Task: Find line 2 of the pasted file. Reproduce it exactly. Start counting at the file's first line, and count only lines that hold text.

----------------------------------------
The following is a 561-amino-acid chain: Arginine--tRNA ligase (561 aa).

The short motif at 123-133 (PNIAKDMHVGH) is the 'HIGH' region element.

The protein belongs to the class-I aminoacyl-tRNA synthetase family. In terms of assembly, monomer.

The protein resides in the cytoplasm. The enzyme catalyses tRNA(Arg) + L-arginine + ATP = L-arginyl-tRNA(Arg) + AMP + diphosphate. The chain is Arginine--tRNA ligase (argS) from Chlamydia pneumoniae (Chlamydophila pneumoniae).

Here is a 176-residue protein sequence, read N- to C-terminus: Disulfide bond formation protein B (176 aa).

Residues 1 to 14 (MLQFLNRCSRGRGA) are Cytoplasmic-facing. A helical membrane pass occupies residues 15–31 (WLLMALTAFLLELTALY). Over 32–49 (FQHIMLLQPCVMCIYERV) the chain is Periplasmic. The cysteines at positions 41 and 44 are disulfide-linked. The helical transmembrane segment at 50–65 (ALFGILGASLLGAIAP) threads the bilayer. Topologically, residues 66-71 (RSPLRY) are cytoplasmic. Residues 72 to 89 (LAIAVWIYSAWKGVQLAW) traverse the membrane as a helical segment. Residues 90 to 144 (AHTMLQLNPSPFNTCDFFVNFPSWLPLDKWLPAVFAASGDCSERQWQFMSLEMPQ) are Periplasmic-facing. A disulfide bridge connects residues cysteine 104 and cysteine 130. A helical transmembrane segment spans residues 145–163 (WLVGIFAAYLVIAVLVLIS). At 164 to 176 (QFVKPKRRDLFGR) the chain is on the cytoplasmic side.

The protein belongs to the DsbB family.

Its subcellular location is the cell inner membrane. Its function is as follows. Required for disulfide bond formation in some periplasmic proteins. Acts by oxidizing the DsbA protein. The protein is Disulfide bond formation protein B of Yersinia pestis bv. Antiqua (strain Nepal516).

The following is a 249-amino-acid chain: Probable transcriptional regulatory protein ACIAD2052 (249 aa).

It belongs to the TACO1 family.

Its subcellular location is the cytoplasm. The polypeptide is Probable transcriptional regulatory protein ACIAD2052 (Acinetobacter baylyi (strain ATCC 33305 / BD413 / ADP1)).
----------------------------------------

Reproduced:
The short motif at 123-133 (PNIAKDMHVGH) is the 'HIGH' region element.